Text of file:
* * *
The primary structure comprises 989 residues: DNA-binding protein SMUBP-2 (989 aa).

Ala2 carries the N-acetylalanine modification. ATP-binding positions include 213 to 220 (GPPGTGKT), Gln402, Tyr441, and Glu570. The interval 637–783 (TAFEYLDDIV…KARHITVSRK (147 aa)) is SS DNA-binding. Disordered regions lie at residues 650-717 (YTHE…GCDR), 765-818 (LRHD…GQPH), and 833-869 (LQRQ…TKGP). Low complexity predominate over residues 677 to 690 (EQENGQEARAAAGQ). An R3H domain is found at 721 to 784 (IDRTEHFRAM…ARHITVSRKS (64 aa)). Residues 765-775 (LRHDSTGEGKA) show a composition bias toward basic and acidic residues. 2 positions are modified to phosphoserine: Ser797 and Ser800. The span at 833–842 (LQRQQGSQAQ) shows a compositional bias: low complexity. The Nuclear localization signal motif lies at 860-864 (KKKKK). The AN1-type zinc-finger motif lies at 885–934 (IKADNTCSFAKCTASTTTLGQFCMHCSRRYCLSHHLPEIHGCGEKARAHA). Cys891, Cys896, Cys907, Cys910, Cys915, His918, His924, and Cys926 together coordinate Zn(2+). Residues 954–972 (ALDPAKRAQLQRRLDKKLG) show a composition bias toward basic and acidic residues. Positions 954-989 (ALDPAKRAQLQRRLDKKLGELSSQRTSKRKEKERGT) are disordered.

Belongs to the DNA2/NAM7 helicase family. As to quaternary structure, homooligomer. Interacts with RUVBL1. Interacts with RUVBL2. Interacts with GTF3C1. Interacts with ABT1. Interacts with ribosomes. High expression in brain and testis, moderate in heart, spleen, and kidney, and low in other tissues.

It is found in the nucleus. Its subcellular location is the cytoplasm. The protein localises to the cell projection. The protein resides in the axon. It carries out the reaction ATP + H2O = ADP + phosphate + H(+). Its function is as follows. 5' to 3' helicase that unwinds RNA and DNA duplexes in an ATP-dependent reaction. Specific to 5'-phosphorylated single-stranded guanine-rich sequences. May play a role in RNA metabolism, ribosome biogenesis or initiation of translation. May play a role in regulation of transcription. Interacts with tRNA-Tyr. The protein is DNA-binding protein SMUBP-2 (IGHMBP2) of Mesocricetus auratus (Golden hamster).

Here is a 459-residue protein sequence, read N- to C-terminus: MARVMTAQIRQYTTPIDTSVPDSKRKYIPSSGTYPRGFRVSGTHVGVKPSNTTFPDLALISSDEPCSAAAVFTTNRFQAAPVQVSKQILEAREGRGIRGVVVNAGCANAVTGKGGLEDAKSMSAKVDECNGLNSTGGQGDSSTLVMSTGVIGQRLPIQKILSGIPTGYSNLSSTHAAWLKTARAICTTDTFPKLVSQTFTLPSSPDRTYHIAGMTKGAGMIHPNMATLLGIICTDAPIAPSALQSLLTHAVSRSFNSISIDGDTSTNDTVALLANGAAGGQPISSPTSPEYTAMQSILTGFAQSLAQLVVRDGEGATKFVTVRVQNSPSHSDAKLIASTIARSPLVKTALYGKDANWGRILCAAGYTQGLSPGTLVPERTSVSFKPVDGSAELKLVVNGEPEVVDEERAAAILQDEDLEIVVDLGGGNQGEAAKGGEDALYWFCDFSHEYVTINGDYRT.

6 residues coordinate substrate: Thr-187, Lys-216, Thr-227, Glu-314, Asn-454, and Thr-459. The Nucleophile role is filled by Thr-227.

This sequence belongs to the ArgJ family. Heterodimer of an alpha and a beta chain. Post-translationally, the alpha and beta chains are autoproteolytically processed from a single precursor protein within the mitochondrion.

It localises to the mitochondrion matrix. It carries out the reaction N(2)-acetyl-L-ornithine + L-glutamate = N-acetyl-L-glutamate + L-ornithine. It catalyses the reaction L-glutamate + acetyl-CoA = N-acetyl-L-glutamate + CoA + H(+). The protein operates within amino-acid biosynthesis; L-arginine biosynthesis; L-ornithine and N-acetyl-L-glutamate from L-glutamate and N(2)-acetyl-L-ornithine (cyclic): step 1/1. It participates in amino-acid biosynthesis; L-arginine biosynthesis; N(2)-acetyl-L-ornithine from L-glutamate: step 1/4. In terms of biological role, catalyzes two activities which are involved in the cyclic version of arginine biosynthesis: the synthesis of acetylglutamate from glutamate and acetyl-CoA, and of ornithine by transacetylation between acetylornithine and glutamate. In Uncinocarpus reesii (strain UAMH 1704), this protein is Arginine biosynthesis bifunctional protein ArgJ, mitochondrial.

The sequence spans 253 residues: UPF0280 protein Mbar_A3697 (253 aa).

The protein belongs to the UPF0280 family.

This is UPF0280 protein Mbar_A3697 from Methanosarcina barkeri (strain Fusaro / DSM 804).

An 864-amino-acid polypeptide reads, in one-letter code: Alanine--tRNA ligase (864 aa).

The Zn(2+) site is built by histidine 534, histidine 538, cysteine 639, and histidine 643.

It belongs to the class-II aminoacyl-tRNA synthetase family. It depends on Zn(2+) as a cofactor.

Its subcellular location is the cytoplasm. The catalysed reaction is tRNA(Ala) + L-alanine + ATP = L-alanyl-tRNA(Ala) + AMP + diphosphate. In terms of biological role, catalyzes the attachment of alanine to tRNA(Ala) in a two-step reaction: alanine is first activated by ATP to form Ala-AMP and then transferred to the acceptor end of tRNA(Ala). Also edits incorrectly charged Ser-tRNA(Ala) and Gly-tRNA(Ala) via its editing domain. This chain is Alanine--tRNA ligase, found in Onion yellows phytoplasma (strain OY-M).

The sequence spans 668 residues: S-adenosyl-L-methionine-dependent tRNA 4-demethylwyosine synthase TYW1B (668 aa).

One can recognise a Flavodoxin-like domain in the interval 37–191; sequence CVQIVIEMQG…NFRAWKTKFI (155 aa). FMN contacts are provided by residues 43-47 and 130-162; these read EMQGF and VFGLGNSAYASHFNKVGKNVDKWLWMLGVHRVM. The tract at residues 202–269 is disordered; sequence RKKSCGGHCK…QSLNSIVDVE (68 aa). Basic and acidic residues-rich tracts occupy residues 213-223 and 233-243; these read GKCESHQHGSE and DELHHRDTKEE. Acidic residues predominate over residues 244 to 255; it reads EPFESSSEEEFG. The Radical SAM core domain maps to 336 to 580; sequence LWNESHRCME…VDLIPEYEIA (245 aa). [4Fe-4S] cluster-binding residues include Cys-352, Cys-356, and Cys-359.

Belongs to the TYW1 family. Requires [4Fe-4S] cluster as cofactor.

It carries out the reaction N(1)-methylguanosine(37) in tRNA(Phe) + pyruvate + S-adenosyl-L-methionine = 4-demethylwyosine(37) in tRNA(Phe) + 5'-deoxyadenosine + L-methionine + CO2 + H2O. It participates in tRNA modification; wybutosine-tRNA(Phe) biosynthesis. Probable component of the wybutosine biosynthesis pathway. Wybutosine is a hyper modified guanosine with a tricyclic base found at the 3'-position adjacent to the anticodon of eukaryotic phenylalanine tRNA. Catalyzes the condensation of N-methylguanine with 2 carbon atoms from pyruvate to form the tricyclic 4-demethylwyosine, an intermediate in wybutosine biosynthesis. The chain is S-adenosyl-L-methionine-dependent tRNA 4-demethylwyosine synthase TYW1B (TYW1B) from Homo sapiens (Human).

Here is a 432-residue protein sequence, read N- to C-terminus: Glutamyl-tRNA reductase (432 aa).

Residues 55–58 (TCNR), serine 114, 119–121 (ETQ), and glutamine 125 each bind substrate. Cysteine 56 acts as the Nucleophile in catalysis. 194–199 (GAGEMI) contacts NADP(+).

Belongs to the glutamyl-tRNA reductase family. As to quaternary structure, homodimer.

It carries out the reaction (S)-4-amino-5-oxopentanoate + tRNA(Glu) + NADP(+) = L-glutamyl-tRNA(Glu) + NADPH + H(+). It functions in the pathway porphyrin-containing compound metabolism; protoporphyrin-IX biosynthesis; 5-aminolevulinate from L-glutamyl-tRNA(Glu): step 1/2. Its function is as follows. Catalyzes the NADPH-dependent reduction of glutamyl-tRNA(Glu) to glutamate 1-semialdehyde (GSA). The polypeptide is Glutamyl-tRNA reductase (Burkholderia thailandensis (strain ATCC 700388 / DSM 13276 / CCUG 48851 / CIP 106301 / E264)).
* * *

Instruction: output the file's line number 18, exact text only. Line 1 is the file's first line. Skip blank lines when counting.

Belongs to the TYW1 family. Requires [4Fe-4S] cluster as cofactor.